Distant War May Have Claimed Md. Soldier

By Megan Greenwell
Washington Post Staff Writer
Friday, December 29, 2006

James E. Dean's first Christmas as a married man was supposed to be a joyous affair.

The man everyone called Jamie had received a diagnosis of depression, but things were looking up. He frequently told Muriel, his wife of four months, that she was the best thing that had ever happened to him. He had plans to celebrate his 29th birthday two days before the holiday. His parents and grandmother, to whom he was extremely close, lived just a few miles away in the same St. Mary's County town -- perfect for sharing Christmas dinner and opening presents together.

But everything good in Dean's life had been overshadowed by a letter he received three weeks earlier. The letter, from U.S. Army headquarters, instructed him to report to Fort Benning, Ga., on Jan. 14. From there, he was likely to be sent to Iraq.

Dean had already fought in one war, serving 12 months as a sergeant, leading a small infantry unit on the front lines in Afghanistan. Army records show that he was an excellent soldier, and he had a fistful of awards to prove it: for service in defense of the nation, good conduct and outstanding marksmanship with rifles and grenades. He was such a good soldier, in fact, an Army spokesman said, that the military needed him back just three weeks after his first Christmas with his wife.

He couldn't stomach the thought. His post-traumatic stress disorder, which was diagnosed shortly after he returned from Afghanistan, became worse immediately after he received the letter -- and so did his drinking and his rages, family members said. He would break down in front of his wife, telling her over and over that nobody knew what it had been like.

"The next time you see me, it's going to be in a body bag," she said he told her as he walked out of their house for the last time.

On Christmas night, Dean drove to his childhood home on the farm where his parents still live. He took up one of his hunting guns and called his family; he said he was going to kill himself. Fourteen agonizing hours later, he was dead -- not by his own bullet but by that of a Maryland state trooper.

Tim Cameron, the St. Mary's County sheriff, said the 17-year veteran of the state police, who was not identified, had no choice but to shoot Dean. Dean had fired at three police vehicles and was pointing a gun at an officer. Once-promising negotiations with the man barricaded inside the house had stalled, and Dean was making threats to shoot everybody in sight. Besides, they couldn't take any chances with a soldier who had won a medal for shooting Afghan insurgents.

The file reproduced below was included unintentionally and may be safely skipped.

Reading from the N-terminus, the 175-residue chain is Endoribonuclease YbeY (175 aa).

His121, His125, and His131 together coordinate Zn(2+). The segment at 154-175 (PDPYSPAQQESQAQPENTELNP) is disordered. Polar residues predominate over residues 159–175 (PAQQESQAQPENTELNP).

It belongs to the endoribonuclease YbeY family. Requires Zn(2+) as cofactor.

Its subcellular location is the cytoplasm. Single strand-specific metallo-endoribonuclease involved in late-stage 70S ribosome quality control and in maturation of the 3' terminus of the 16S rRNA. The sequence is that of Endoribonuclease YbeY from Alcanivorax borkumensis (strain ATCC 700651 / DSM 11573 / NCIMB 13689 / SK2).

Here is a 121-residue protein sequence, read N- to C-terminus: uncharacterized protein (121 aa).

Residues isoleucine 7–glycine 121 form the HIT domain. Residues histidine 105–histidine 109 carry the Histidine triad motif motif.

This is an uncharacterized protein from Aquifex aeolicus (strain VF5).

"I am satisfied that throughout the night and the next day personnel did their job as policy, procedure and law dictates," Cameron said.

Dean's family disagrees. If the officers' priority was to get Dean out safely, the family wanted to know, why were the people he trusted not allowed to talk to him? Why was his cellphone service cut off when he was trying to call his grandmother's house? Why were they pushing him closer to the edge by pumping noxious gas into the house and breaking the windows?

"We told them, 'We're his family; we know how to calm him down,' " said Dean's grandmother, Mary, who for her safety was removed from her house adjacent to the one where her grandson held dozens of officers at bay. "I'm telling them if he just hears my voice he'll come down from it, and they're telling me to keep quiet or they'll lock me up for obstruction of justice."

Cameron said the officers couldn't establish a line of communication long enough to consider having anybody talk to Dean, which is why they resorted to gas to get him to leave the house. When the young man opened the door with his gun raised, Cameron said, the trooper believed his colleague's life to be in imminent danger -- giving him the cue he needed to shoot to kill.


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